Sales of the Sonablate HIFU device for non-invasive treatment for localized prostate cancer were higher than expected in 2013. SonaCare Medical, the developer of the device, reported a sales total of six Sonablate HIFU devices that year, which matches the prior year’s sales record as interest in precision guided treatment technologies for prostate cancer continued to grow at an astounding rate. Through 2013 SonaCare Medical sold Sonablate HIFU devices in 2013, spanning four countries, three separate continents and four languages.
The Sonablate 500′s unique technology has helped create the growing demand for this machine. The device has high frequency imaging as well as Neurovascular Bundle Detection (NVB) software, Tissue Change Monitoring (TCM) software and real-time imaging. The real-time imaging allows surgeons to make immediate adjustments while delivering treatment. These advancements and the ease of use for the entire device were cited by users as some of the factors that contributed to their purchase decision. A focal ablation solution, which is what the Sonablate 500 offers, gives doctors a precise treatment option with a low toxicity profile. The Sonablate is unique in that it offers the ability to treat the entire gland or just part of the gland. Demand for the device in 2014 is already strong, and one device has already been sold, according to Alex Gonzalez, Vice President of Operations for SonaCare Medical. SonaCare Medical plans to showcase the advancements they have made for the Sonablate 500 at the 29th Annual EAU Congress, scheduled for April of 2014. These advances are promising news for prostate cancer patients who are interested in treating their cancers while minimizing the risk of side effects.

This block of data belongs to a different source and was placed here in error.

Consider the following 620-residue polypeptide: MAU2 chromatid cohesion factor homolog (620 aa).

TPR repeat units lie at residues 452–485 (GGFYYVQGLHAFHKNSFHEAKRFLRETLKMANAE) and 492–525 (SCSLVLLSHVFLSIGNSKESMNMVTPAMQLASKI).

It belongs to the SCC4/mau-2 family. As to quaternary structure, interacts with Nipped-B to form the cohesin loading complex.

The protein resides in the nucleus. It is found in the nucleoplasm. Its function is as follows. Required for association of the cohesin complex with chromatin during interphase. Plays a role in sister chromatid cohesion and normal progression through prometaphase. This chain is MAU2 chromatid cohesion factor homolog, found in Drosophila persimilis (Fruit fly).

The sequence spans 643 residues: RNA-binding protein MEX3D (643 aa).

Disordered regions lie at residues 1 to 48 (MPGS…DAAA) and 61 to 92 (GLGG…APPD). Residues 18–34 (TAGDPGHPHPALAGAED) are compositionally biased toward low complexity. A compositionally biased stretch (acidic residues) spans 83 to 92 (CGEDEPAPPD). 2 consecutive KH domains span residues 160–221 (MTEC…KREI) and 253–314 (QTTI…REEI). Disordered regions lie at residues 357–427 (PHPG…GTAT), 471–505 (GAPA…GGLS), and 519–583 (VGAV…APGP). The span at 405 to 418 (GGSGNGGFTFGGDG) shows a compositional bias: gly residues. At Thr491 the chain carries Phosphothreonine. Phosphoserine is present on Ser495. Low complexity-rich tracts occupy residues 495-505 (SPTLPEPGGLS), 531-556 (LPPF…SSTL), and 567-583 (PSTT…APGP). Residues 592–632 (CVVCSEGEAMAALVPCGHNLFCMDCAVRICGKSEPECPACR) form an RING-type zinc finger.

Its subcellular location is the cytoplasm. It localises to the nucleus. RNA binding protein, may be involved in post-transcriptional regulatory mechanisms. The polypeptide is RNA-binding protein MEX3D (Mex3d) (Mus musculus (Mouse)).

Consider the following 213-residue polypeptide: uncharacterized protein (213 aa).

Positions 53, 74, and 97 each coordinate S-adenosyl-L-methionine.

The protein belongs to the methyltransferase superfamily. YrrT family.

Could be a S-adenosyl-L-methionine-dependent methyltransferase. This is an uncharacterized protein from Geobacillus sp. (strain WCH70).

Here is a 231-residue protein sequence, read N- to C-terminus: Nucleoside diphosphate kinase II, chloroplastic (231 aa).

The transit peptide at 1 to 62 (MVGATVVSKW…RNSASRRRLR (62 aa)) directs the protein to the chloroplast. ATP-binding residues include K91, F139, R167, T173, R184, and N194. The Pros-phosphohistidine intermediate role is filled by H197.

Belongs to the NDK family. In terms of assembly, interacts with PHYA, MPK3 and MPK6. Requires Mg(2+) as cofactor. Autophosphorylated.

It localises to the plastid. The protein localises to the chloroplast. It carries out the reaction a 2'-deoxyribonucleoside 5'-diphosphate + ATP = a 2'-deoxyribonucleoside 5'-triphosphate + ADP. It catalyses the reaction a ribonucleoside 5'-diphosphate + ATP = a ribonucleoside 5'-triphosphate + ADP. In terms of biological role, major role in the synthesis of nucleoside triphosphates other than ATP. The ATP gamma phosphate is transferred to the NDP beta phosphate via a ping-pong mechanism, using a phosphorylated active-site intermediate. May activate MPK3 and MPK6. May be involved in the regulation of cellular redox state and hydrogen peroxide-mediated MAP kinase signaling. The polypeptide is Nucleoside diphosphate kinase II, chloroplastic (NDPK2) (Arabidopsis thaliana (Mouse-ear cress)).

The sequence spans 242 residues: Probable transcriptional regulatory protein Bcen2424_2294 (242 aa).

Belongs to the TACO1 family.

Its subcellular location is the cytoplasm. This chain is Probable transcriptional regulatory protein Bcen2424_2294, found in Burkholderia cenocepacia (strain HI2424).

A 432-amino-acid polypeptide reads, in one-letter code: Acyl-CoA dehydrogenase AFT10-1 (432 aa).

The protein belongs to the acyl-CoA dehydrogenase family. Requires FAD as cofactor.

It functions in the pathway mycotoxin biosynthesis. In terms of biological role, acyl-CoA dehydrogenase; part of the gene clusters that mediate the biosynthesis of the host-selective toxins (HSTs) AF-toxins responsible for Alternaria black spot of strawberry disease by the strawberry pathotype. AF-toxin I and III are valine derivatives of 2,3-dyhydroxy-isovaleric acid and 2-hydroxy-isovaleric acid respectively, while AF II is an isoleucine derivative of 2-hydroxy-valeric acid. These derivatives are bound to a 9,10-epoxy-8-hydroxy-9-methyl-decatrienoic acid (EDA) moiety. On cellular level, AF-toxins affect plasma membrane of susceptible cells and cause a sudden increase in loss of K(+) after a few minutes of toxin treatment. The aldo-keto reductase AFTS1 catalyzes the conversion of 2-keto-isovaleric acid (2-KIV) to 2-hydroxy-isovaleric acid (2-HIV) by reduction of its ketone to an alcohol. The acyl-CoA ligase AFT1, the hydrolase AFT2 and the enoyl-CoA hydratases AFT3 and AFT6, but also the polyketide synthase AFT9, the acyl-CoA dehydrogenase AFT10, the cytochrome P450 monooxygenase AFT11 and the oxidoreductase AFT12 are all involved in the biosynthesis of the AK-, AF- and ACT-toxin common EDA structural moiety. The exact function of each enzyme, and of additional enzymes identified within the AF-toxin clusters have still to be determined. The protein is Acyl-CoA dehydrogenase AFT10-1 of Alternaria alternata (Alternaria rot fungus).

However, patients do need to realize that many types of prostate cancer do not actually need to be treated. Active surveillance can be a much more effective way to manage prostate cancer that is growing slowly, without any changes to a man’s quality of life. To learn more about this option for dealing with prostate cancer, visit Dr. Bert Vorstman.